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- The Arabian Nights Entertainments Volume 1 - 2/114 -


Approbation.

I have read, by order of my Lord Chancellor, this manuscript, and find nothing in it that should hinder its being printed.

(Signed) Fontenelle.

Paris, October 4. 1706.

Arabian Nights Entertainments.

The chronicles of the Susanians, the ancient kings of Persia, who extended their empire into the Indies, over all the islands thereunto belonging, a great way beyond the Ganges, and as far as China, acquaint us, that there was formerly a king of that potent family, the most excellent prince of his time; he was as much beloved by his subjects for his wisdom and prudence, as he was dreaded by his neighbours because of his valour, and his warlike and well-disciplined troops. He had two sons; the eldest Schahriar, the worthy heir of his father, and endowed with all his virtues. The youngest, Schahzenan, was likewise a prince of incomparable merit.

After a long and glorious reign, the king died; and Schahriar mounted his throne. Schahzenan being excluded from all share of the government by the laws of the empire, and obliged to live a private life, was so far from envying the happiness of his brother, that he made it his whole business to please him, and effected it without much difficulty. Schahriar, who had naturally a great affection for that prince, was so charmed with his complaisance, that, out of an excess of friendship, he would needs divide his dominions with him, and gave him the kingdom of Great Tartary: Schahzenan went immediately and took possession of it, and fixed the seat of his government at Samarcande, the metropolis of the country,

After they had been separated ten years, Schahriar, having a passionate desire to see his brother, resolved to send an embassador to invite him to his court. He made choice of his prime vizier for the embassy, sent him to Tartary with a retinue answerable to his dignity, and he made all possible haste to Samarcande. When he came near the city, Schahzenan had notice of it, and went to meet him with the principal lords of his court; who, to put the more honour on the sultan's minister, appeared in magnificent apparel. The king of Tartary received the embassador with the greatest demonstrations of joy, and immediately asked him concerning the welfare of the sultan, his brother. The vizier, having acquainted him that he was in health, gave him an account of his embassy. Schahzenan was so much affected with it, that he answered thus:--"Sage vizier, the sultan, my brother, does me too much honour; he could propose nothing in the world more acceptable; I long as passionately to see him as he does to see me. Time has been no more able to diminish my friendship than his. My kingdom is in peace, and I desire no more than ten days to get myself ready to go with you; so that there is no necessity of your entering the city for so short a time; I pray you to pitch your tents here, and I will order provisions in abundance for yourself and company."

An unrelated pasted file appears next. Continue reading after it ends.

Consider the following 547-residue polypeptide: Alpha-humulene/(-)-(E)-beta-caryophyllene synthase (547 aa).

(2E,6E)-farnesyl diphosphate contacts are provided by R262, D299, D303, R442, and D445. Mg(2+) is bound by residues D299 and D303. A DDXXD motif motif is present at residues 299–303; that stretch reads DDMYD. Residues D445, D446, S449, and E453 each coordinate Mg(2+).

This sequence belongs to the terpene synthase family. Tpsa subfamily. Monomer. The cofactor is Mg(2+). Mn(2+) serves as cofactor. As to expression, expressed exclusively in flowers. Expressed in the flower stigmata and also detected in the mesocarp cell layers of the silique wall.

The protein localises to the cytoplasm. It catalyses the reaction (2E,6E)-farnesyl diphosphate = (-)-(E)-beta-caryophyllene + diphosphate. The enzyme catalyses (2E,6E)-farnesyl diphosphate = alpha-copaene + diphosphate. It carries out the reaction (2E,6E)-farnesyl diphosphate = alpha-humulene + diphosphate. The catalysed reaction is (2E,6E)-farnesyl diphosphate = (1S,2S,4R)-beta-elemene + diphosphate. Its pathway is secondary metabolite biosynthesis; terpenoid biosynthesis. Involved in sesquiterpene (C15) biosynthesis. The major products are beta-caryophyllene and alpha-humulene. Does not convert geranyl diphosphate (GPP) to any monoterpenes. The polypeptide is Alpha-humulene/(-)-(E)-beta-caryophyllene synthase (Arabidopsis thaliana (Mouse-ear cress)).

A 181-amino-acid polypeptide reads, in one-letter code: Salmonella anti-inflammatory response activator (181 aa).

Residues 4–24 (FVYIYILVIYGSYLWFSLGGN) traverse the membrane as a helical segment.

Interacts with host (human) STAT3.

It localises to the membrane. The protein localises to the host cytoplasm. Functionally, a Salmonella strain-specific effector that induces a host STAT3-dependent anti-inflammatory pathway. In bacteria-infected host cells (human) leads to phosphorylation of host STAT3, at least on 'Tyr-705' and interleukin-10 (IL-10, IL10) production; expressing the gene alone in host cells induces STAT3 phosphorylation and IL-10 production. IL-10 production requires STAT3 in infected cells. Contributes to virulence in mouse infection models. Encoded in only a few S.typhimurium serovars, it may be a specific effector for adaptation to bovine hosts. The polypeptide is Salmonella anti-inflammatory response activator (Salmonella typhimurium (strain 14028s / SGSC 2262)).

The vizier did accordingly; and as soon as the king returned, he sent him a prodigious quantity of provisions of all sorts, with presents of great value.

In the mean while, Schahzenan made ready for his journey, took orders about his most important affairs, appointed a council to govern in his absence, and named a minister, of whose wisdom he had sufficient experience, and in whom he had entire confidence, to be their president. At the end of ten days, his equipage being ready, he took his leave of the queen, his wife, and went out of town in the evening with his retinue, pitching his royal pavilion near the vizier's tent, and discoursed with that embassador till midnight. But willing once more to embrace the queen, whom he loved entirely, he returned alone to his palace, and went straight to her majesty's apartment; who, not expecting his return, had taken one of the meanest officers of the household to her bed, where they lay both fast asleep, having been in bed a considerable while.

The king entered without any noise and pleased himself to think how he should surprise his wife, who, he thought, loved him as entirely as he did her; but how strange was his surprise, when, by the light of the flambeaus, which burn all night in the apartments of those eastern princes, he saw a man in her arms! He stood immovable for a time, not knowing how to believe his own eyes; but finding it was not to be doubted, How! says he to himself, I am scarce out of my palace, and but just under the walls of Samarcande, and dare they put such an outrage upon me? All! perfidious wretches, your crime shall not go unpunished. As king, I am to punish wickednesses committed in my dominions; and, as an enraged husband, I must sacrifice you to my just resentment. In a word, this unfortunate prince, giving way to his rage, drew his scimitar, and, approaching the bed, killed them both with one blow, turning their sleep into death, and afterwards taking them up, threw them out of a window into the ditch that surrounded the palace.